This is a repost of a short analysis of Palantir that I initially uploaded and shared via Notion. I've decided to upload it to Post Apathy to make it less complicated to navigate the things I've written.

This is not meant to be a financial or technical evaluation of Palantir, but an assessment of the opportunities for commercialisation that make this an undervalued stock and one of the best growth plays this decade.

If you're looking for financials or technicals, please refer to the Further Reading section at the end.

Both before and after its public offering, Palantir has remained a significantly misunderstood company whose deep value to investors has been obscured by rumours, technical illiteracy, and a self-cultivated mythos and aura of mystique cultivated by its Thielan sphere of founders and investors.

Palantir is a data analytics company whose main product is its software technology. Their business model is fairly unique; while centred around its software product which integrates data from multiple systems and visualises them in an intuitive, non-technical manner. It also offers consulting-adjacent services as their unique 'Forward-Deployed Engineers' (FDE's) are responsible for implementation of their software in client workspaces.

Contrary to popular misconceptions, Palantir is neither a pure-play consultancy or a data collection company, and data monetisation plays no role in its business model. The clients already own the data and control Palantir's level of access to it; they just use Palantir's software as a tool with which to intrepret it. It can be summarised as a software company with  a consultancy offering for added value.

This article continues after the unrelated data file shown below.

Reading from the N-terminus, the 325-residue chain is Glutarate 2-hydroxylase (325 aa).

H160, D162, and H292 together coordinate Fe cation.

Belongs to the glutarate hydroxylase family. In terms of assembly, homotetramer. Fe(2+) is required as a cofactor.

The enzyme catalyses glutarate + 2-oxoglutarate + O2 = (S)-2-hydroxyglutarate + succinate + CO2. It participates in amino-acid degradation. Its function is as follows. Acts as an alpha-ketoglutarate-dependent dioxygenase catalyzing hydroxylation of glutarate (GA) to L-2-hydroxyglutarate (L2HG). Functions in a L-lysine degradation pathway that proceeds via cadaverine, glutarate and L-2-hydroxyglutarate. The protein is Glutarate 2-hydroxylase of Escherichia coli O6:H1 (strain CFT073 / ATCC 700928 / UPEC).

Palantir is also often understood as a private government, intelligence, and military ('GIM') contractor with a technology edge. The company indeed received seed investment from the CIA and also began exclusively contracting with various departments in the national security establishment, and they currently derive over half their revenue from GIM contracts alone. This presents a short term risk which they are working hard to eliminate through significant commercialisation efforts.

It is these efforts which make Palantir an attractive growth opportunity. There are strong indications that Palantir will go toe-to-toe with some of the largest commercial software companies such as Salesforce (NYSE: $CRM) and Snowflake (NYSE: $SNOW) over the course of the coming decade. They have also recently signed contracts with several large scale commercial enterprises, and have an extensive track record of working with NGOs. This evidences points to their desire to make GIM contracts a negligible source of revenue in the future.

A smaller risk is baked into its business model; the use of FDSE's may limit its growth as it will need to match a growth in clients with a growth in headcount as more engineers may be required to implement Palantir software in client workspaces. It is yet to be seen to what degree this consultant-style service will play a role in slowing growth in the near term, though the leadership is known for its strategy of sacrificing short term gains for significant, long term growth.

Their commercialisation efforts, positive client reviews, product moat, and long term focus demonstrates the versatility of their technology and strong leadership, which is why Palantir is on course for a very profitable decade and will be one of the few market outperformers in this time period. Owing to the state of the market, attempting to give a firm price isn't possible. In the long run, however, I am confident that Palantir turns into a triple-digit stock.

Palantir's Business Model